Sure. Mothers in all cultures eat the food native to their countries. I don't think those in mexico, greece, or thailand are eliminating anything from their diet. We know what a mom eats during breastfeeding flavors her milk to help the baby become accustomed to their native food. Some children can be fussy after certain foods, but mom's diet is blamed too much for a baby's fussiness.
Yes. Very few foods need to be avoided during breastfeeding. Current feeling is that eating highly allergenic foods such as nuts and fish during pregnancy or shellfish does not increase the risk of allergies in the baby. Foods containing stimulants such as caffeine can affect the baby. A good rule is that if you see the baby consistently getting fussy after you eat certain foods avoid them.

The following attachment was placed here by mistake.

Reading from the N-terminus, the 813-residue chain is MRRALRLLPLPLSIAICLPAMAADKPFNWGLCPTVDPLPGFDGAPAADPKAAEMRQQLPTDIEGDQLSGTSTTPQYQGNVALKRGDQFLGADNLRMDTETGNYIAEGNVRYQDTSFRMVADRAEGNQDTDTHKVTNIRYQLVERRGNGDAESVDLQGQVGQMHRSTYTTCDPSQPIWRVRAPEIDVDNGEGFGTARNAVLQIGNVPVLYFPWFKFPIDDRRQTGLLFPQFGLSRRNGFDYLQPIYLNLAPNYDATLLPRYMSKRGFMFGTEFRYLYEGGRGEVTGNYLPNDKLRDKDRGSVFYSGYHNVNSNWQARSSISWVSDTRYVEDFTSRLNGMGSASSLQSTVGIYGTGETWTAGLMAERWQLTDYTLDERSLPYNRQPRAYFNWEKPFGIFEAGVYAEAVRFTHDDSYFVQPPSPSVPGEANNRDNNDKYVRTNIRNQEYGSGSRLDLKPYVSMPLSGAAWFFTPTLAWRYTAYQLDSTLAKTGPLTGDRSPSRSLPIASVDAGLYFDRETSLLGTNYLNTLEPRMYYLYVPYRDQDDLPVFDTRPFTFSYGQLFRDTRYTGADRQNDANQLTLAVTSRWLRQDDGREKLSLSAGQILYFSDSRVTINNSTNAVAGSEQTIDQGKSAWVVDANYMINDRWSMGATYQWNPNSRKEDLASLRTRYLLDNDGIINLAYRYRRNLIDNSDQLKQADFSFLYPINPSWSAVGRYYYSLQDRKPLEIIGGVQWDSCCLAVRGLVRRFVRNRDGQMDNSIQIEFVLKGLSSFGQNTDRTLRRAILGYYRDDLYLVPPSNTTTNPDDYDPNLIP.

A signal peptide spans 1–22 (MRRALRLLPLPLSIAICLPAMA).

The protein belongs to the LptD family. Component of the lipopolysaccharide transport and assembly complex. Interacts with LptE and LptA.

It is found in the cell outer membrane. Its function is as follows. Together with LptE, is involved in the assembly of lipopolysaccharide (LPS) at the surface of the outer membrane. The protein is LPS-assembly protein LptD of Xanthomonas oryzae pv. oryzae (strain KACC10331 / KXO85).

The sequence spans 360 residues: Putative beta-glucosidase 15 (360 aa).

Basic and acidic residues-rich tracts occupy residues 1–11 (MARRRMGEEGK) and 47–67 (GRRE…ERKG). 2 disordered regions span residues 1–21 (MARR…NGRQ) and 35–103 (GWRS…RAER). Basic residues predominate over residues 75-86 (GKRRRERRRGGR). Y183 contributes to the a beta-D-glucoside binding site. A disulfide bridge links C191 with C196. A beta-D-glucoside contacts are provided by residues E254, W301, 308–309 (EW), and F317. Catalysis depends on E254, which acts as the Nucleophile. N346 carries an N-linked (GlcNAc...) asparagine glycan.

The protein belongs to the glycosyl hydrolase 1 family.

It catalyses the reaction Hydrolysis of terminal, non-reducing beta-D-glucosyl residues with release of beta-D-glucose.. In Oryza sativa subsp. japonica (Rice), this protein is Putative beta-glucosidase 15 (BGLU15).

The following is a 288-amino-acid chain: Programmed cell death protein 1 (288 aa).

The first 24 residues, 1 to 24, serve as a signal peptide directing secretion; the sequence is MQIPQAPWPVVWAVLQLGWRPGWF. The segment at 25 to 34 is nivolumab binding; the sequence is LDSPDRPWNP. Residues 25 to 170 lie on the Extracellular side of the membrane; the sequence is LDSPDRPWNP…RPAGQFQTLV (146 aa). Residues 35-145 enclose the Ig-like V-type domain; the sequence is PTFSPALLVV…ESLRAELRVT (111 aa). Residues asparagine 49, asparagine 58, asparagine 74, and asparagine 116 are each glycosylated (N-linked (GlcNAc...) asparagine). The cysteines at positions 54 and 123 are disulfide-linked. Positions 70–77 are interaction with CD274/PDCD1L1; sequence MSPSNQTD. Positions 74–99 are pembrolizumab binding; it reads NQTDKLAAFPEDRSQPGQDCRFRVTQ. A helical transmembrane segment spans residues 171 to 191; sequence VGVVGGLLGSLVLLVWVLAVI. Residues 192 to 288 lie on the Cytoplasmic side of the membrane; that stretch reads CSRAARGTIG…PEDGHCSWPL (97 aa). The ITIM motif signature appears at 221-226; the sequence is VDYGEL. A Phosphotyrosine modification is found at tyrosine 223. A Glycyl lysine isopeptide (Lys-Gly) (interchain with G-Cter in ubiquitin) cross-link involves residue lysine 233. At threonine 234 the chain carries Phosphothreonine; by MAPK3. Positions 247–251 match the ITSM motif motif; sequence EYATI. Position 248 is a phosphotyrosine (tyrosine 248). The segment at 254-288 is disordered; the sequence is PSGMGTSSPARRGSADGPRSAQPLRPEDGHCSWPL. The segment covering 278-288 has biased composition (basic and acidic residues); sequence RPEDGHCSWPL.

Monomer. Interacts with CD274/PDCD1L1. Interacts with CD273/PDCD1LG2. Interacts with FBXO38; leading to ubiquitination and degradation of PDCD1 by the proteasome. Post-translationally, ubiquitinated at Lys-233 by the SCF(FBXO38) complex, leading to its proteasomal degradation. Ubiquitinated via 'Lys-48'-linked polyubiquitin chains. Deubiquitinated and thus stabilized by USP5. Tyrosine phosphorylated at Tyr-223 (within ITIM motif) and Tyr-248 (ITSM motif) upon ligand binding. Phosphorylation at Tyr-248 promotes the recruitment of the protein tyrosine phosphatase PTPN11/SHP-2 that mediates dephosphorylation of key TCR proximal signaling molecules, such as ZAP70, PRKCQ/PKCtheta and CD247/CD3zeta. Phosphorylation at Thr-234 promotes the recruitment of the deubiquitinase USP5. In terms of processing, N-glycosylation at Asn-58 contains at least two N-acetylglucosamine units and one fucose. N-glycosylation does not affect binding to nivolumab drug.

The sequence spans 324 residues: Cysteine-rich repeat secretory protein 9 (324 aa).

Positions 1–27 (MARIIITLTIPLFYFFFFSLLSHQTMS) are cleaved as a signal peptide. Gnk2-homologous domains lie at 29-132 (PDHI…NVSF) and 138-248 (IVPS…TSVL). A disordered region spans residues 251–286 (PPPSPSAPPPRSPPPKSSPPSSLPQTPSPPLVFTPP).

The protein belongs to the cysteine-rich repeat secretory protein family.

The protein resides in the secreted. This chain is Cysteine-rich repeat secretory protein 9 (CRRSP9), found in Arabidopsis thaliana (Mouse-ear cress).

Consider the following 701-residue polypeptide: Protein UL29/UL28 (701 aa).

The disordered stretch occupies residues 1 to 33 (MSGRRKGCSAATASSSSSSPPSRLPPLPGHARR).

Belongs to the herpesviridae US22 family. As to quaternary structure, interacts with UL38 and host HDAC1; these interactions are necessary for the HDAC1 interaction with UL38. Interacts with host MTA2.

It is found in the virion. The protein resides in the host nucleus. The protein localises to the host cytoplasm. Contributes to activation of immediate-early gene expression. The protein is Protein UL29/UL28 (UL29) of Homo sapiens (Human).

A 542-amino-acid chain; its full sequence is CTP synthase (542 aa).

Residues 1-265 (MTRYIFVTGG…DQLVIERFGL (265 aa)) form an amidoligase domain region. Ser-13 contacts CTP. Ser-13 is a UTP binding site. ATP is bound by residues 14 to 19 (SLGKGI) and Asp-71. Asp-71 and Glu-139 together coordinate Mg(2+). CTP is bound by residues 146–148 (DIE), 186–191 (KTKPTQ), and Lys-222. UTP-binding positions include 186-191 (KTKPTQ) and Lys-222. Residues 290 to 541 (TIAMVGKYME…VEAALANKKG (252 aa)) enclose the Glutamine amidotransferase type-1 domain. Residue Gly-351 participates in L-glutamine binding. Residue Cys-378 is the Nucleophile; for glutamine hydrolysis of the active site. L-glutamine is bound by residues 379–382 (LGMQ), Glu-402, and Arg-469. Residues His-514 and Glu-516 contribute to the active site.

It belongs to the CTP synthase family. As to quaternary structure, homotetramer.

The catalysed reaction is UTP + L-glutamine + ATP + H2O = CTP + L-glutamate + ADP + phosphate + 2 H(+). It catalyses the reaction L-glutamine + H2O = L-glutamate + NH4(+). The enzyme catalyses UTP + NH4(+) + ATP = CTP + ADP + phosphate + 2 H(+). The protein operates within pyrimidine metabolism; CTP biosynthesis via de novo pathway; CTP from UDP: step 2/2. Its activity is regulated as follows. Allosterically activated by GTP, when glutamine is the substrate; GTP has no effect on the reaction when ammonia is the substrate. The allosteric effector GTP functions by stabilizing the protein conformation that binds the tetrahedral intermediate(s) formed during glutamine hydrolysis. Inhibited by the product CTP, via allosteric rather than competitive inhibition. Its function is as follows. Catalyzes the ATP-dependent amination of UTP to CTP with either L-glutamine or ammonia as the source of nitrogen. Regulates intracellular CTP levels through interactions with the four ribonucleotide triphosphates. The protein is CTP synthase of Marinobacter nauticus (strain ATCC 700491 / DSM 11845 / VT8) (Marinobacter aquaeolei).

Yes. One of the benefits of breastfeeding is your baby gets to taste various flavors, unlike formula babies who get the same thing each meal. I think eating what you typically eat acclimates baby to the flavors your family eats, which is great to (hopefully) ward off picky eating. Of course, most preschoolers become picky, but that's another topic!
Yes. Breastfeeding mothers may eat their usual diet, even if that includes spicy foods. If a mother notices her baby having a possible reaction (such as fussiness, sleeplessness, or rash) after the mother had eaten a particular type of food, she can wait a few days and try that food again. If her baby repeats the reaction, then the mother can avoid that particular food, and inform the doctor.
Yes. Babies are exposed to flavors and proteins from the foods you eat, even while you are pregnant. Breast milk is unique to each baby/mother pair. Moms from different cultures eat very different spices in their diet. If, however, you suspect a certain food or spice in your diet may be bothering your baby, try going without it for a week and see if the baby's symptoms resolve.